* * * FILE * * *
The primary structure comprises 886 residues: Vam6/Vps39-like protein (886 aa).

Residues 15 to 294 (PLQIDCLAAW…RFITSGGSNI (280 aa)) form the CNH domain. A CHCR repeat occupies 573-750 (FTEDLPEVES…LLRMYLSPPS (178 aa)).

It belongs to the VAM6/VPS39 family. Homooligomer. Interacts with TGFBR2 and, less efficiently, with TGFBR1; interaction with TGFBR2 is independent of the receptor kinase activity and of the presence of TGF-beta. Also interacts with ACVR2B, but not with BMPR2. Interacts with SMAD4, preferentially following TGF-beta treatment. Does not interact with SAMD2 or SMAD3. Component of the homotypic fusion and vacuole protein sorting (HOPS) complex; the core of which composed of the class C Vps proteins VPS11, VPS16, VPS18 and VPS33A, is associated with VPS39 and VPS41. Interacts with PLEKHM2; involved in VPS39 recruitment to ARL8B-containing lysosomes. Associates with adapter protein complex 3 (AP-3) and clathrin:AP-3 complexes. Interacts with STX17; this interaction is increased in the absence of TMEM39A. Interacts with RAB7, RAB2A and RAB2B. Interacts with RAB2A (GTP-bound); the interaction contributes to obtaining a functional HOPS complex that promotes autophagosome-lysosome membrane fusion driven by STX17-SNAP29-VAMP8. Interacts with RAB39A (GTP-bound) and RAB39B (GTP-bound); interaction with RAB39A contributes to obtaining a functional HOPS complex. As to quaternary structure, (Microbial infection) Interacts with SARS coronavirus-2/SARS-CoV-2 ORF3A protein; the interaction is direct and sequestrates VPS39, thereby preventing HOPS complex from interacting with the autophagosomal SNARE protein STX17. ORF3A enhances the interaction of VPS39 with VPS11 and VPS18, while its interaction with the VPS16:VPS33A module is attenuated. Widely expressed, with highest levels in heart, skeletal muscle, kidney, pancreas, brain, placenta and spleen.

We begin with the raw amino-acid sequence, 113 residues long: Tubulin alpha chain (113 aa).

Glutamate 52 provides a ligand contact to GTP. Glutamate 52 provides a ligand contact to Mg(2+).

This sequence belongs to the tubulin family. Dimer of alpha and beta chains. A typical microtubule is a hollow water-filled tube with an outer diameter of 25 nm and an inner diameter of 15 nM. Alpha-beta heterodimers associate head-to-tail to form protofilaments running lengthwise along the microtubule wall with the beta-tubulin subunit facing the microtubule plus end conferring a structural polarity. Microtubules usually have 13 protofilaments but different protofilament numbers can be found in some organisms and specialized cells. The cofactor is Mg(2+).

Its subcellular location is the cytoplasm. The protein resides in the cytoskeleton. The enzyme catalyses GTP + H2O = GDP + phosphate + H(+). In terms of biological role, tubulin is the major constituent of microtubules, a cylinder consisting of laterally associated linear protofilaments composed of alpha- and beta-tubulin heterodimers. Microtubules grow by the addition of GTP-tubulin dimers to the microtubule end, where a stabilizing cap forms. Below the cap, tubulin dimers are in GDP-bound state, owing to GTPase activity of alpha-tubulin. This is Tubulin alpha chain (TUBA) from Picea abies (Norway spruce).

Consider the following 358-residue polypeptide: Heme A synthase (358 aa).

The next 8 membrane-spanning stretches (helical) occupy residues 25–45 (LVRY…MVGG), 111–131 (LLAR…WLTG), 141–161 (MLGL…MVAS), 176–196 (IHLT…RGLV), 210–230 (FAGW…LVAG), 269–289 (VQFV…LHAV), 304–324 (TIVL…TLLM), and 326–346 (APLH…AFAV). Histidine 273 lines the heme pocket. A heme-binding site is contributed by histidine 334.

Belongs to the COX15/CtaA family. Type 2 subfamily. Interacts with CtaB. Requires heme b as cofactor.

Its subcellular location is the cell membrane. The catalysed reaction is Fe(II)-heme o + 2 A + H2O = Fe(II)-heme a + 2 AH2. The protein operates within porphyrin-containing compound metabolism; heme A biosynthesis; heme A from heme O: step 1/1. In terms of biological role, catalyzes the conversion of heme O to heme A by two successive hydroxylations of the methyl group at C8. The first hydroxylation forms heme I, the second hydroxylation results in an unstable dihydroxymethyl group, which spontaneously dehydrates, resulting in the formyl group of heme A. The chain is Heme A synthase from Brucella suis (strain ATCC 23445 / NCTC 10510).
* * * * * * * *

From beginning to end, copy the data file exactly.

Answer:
The primary structure comprises 886 residues: Vam6/Vps39-like protein (886 aa).

Residues 15 to 294 (PLQIDCLAAW…RFITSGGSNI (280 aa)) form the CNH domain. A CHCR repeat occupies 573-750 (FTEDLPEVES…LLRMYLSPPS (178 aa)).

It belongs to the VAM6/VPS39 family. Homooligomer. Interacts with TGFBR2 and, less efficiently, with TGFBR1; interaction with TGFBR2 is independent of the receptor kinase activity and of the presence of TGF-beta. Also interacts with ACVR2B, but not with BMPR2. Interacts with SMAD4, preferentially following TGF-beta treatment. Does not interact with SAMD2 or SMAD3. Component of the homotypic fusion and vacuole protein sorting (HOPS) complex; the core of which composed of the class C Vps proteins VPS11, VPS16, VPS18 and VPS33A, is associated with VPS39 and VPS41. Interacts with PLEKHM2; involved in VPS39 recruitment to ARL8B-containing lysosomes. Associates with adapter protein complex 3 (AP-3) and clathrin:AP-3 complexes. Interacts with STX17; this interaction is increased in the absence of TMEM39A. Interacts with RAB7, RAB2A and RAB2B. Interacts with RAB2A (GTP-bound); the interaction contributes to obtaining a functional HOPS complex that promotes autophagosome-lysosome membrane fusion driven by STX17-SNAP29-VAMP8. Interacts with RAB39A (GTP-bound) and RAB39B (GTP-bound); interaction with RAB39A contributes to obtaining a functional HOPS complex. As to quaternary structure, (Microbial infection) Interacts with SARS coronavirus-2/SARS-CoV-2 ORF3A protein; the interaction is direct and sequestrates VPS39, thereby preventing HOPS complex from interacting with the autophagosomal SNARE protein STX17. ORF3A enhances the interaction of VPS39 with VPS11 and VPS18, while its interaction with the VPS16:VPS33A module is attenuated. Widely expressed, with highest levels in heart, skeletal muscle, kidney, pancreas, brain, placenta and spleen.

We begin with the raw amino-acid sequence, 113 residues long: Tubulin alpha chain (113 aa).

Glutamate 52 provides a ligand contact to GTP. Glutamate 52 provides a ligand contact to Mg(2+).

This sequence belongs to the tubulin family. Dimer of alpha and beta chains. A typical microtubule is a hollow water-filled tube with an outer diameter of 25 nm and an inner diameter of 15 nM. Alpha-beta heterodimers associate head-to-tail to form protofilaments running lengthwise along the microtubule wall with the beta-tubulin subunit facing the microtubule plus end conferring a structural polarity. Microtubules usually have 13 protofilaments but different protofilament numbers can be found in some organisms and specialized cells. The cofactor is Mg(2+).

Its subcellular location is the cytoplasm. The protein resides in the cytoskeleton. The enzyme catalyses GTP + H2O = GDP + phosphate + H(+). In terms of biological role, tubulin is the major constituent of microtubules, a cylinder consisting of laterally associated linear protofilaments composed of alpha- and beta-tubulin heterodimers. Microtubules grow by the addition of GTP-tubulin dimers to the microtubule end, where a stabilizing cap forms. Below the cap, tubulin dimers are in GDP-bound state, owing to GTPase activity of alpha-tubulin. This is Tubulin alpha chain (TUBA) from Picea abies (Norway spruce).

Consider the following 358-residue polypeptide: Heme A synthase (358 aa).

The next 8 membrane-spanning stretches (helical) occupy residues 25–45 (LVRY…MVGG), 111–131 (LLAR…WLTG), 141–161 (MLGL…MVAS), 176–196 (IHLT…RGLV), 210–230 (FAGW…LVAG), 269–289 (VQFV…LHAV), 304–324 (TIVL…TLLM), and 326–346 (APLH…AFAV). Histidine 273 lines the heme pocket. A heme-binding site is contributed by histidine 334.

Belongs to the COX15/CtaA family. Type 2 subfamily. Interacts with CtaB. Requires heme b as cofactor.

Its subcellular location is the cell membrane. The catalysed reaction is Fe(II)-heme o + 2 A + H2O = Fe(II)-heme a + 2 AH2. The protein operates within porphyrin-containing compound metabolism; heme A biosynthesis; heme A from heme O: step 1/1. In terms of biological role, catalyzes the conversion of heme O to heme A by two successive hydroxylations of the methyl group at C8. The first hydroxylation forms heme I, the second hydroxylation results in an unstable dihydroxymethyl group, which spontaneously dehydrates, resulting in the formyl group of heme A. The chain is Heme A synthase from Brucella suis (strain ATCC 23445 / NCTC 10510).